United States District Court, N.D. Alabama, Southern Division
FREDDIE DUNNING, JR. and PAULETTE DUNNING, Plaintiffs,
GHS INTERACTIVE SECURITY, LLC and PRESTON BURNETT, Defendants.
MEMORANDUM OPINION AND ORDER
OWEN BOWDRE, CHIEF UNITED STATES DISTRICT JUDGE.
matter is before the court on Plaintiffs' request,
pursuant to 28 U.S.C. § 1447(c), for costs, expenses,
and attorney's fees related to Defendant Preston
Burnett's removal of this action to federal court.
(2:19-CV-376-KOB, Doc. 8 at 18). As explained below, this
court GRANTS Plaintiffs' request as to Defendant GHS
Interactive Security, LLC but DENIES Plaintiffs' request
as to Mr. Burnett.
filed this action in Jefferson County Circuit Court on June
20, 2018. (2:18-CV-1156-KOB, Doc. 1). On July 25, 2018,
Defendant GHS removed the action to this court.
(Id.). As of that date, Plaintiffs had not yet
served Mr. Burnett with process, so Mr. Burnett did not join
GHS's removal petition. On August 24, 2018, Plaintiffs
moved to remand and on November 7, 2018, this court granted
the motion. (2:19-CV-376-KOB, Docs. 7 & 16). As explained
in its Memorandum Opinion, the court determined that GHS had
not met its burden of establishing its own citizenship and
therefore had not met its burden of establishing complete
diversity. (Doc. 16 at 3).
the remand, the plaintiffs served Mr. Burnett with process on
January 31, 2019. Mr. Burnett then filed his notice of
removal on March 1, 2019. (2:19-CV-376-KOB, Doc. 1).
Plaintiffs again moved to remand, arguing that the defendants
had still failed to adequately allege the citizenship of GHS.
(2:19-CV-376-KOB, Doc. 8). Plaintiffs also requested costs,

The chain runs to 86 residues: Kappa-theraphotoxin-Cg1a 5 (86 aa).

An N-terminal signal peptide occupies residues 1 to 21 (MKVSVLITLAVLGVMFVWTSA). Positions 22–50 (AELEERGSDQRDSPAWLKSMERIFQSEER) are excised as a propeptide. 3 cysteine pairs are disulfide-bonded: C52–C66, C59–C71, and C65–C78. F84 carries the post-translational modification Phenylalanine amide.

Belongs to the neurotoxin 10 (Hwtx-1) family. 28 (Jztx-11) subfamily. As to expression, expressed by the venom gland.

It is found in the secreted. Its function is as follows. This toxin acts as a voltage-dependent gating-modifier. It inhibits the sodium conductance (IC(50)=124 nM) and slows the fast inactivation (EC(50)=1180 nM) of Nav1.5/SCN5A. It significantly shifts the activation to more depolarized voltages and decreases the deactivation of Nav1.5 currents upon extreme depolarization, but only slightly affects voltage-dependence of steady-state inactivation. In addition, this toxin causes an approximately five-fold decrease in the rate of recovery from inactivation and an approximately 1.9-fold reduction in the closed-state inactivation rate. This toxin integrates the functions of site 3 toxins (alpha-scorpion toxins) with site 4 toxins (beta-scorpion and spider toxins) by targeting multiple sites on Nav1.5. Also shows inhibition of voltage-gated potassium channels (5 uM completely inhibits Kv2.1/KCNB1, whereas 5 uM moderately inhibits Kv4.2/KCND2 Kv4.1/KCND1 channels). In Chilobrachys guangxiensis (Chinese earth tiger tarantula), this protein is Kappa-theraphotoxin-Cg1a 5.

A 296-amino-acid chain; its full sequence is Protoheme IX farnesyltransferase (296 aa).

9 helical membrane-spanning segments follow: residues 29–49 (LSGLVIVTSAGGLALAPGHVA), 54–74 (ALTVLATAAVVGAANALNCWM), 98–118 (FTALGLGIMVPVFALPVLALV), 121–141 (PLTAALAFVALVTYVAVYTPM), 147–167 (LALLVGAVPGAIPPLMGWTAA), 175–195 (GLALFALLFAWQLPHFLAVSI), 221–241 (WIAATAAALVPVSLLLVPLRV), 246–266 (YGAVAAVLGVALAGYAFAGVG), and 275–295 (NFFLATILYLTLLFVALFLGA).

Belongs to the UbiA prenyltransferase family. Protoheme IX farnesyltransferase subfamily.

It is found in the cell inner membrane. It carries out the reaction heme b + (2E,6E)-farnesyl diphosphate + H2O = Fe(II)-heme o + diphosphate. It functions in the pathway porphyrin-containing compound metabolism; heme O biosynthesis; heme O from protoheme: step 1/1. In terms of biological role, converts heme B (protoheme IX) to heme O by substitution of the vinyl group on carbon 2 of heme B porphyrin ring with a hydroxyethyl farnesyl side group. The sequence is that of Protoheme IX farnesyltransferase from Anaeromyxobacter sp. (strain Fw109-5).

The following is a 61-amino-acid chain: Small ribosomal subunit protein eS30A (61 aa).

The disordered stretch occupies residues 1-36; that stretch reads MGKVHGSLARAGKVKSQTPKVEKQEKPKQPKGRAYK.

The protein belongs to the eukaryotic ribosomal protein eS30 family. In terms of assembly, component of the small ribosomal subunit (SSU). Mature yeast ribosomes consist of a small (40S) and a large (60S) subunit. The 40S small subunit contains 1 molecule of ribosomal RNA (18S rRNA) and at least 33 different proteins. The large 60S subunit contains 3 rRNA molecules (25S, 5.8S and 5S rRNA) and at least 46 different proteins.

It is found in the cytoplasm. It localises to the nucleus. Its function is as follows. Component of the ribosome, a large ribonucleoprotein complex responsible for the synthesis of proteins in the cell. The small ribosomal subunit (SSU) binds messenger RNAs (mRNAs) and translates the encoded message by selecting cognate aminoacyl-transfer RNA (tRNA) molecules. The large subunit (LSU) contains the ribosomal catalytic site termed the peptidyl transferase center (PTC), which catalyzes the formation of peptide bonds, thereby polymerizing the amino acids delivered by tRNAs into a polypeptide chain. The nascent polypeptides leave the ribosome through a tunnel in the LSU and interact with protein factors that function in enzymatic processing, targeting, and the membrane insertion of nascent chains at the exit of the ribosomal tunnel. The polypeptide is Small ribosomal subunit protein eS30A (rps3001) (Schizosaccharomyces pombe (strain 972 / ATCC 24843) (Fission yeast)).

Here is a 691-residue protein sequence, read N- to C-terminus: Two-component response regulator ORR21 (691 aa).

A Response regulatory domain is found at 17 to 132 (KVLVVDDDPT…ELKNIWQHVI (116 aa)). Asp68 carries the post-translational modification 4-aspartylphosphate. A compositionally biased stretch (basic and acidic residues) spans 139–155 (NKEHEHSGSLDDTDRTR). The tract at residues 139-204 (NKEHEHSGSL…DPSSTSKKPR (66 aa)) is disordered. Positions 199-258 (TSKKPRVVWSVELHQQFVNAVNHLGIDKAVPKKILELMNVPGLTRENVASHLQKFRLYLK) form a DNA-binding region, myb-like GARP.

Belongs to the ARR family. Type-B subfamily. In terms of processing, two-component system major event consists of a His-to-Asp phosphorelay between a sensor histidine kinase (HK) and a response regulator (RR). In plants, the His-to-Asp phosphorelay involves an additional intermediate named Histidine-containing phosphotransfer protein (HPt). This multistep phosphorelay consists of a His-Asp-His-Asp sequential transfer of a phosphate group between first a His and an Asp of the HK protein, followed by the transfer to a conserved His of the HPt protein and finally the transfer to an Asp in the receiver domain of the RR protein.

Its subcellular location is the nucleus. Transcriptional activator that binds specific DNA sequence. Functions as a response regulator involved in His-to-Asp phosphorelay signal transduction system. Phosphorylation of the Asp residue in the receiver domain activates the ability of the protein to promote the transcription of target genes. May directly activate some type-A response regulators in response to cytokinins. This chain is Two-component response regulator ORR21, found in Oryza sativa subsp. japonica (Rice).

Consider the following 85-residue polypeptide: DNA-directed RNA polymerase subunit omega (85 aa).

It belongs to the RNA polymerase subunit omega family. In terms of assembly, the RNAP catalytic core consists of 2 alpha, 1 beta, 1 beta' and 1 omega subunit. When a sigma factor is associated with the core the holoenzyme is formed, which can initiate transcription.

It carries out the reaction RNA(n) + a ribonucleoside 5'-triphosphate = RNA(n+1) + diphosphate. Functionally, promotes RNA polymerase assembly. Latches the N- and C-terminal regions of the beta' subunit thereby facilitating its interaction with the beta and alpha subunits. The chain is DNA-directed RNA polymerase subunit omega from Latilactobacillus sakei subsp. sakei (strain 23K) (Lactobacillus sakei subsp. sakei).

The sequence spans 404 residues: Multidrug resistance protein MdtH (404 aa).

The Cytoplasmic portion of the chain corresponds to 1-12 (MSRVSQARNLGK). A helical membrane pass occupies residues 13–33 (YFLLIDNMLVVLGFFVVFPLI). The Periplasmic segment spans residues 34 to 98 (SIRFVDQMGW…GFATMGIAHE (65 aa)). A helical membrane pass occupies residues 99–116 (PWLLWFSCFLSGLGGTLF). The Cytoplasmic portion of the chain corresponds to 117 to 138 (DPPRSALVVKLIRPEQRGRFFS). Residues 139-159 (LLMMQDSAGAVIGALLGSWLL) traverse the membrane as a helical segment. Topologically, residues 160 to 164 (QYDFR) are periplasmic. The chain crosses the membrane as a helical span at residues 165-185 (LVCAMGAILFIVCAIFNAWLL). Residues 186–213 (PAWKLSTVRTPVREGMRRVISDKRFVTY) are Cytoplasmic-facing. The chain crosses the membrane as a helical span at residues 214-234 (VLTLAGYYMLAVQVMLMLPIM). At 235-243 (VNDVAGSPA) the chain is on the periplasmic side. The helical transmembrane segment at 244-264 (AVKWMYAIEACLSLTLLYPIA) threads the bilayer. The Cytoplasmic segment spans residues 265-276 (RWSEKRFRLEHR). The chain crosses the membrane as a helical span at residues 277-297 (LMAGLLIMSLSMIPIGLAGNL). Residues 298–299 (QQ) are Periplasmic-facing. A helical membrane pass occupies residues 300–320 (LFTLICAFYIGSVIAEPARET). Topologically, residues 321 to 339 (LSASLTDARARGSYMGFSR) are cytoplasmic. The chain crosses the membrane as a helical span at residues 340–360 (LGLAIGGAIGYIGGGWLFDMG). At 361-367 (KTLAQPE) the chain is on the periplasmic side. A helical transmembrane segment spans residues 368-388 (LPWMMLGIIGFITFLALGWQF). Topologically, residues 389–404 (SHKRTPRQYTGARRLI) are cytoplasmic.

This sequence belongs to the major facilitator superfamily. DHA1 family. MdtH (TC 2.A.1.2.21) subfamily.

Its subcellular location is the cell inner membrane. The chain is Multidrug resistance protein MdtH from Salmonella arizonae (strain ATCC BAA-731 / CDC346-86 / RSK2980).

expenses, and attorney's fees incurred as a result of the
second removal. (Id.). This court granted
Plaintiffs' motion to remand and remanded the case to
Jefferson County Circuit Court. (2:19-CV-376-KOB, Doc. 21
& 22). But the court retained jurisdiction for the
purpose of assessing the appropriateness of awarding costs
and fees and ordered Defendants to show cause why it should
not award them. (2:19-CV-376-KOB, Doc. 21 at 2). Each
Defendant timely responded to the court's Order.
(2:19-CV-376-KOB, Doc. 23 & 24).
Supreme Court has established that “courts may award
attorney's fees under § 1447(c) only where the
removing party lacked an objectively reasonable basis for
seeking removal. Conversely, when an objectively reasonable
basis exists, fees should be denied.” Martin v.
Franklin Capital Corp., 546 U.S. 132, 141 (2005).The
Eleventh Circuit has further explained that “the
reasonableness standard was ultimately the result” of
the attempt to deter removals made for the purpose of
“prolonging litigation and imposing costs on the
opposing party, ” while also not interfering with
Congress's decision “to afford defendants a right
to remove as a general matter, when the statutory criteria
are satisfied.” Bauknight v. Monroe City; 446
F.3d 1327, 1329 (11th Cir. 2006).
Mr. Burnett argues that Plaintiffs have not demonstrated that
he “lacked an objectively reasonable basis for seeking
removal” of this action. According to Mr. Burnett, he
had no reasonable basis to believe that complete diversity
did not exist and that the only information available to him
suggested that complete diversity did exist. When
the court first remanded this case, GHS's failure to
establish diversity appeared to be a result of pleading
deficiencies, as opposed to any substantive barrier to
complete diversity. (See 2:19-CV-1156-KOB, Doc. 16
at 3) (“Defendant has not satisfactorily established
the citizenship of its members.”). The pleadings and
evidence GHS submitted in connection with the prior removal
constituted Mr. Burnett's principal knowledge of
GHS's citizenship, and his independent investigation of
publicly available documents did not reveal any information
that would defeat complete diversity. (Doc. 23 at
¶¶ 10-12). Only after removing the matter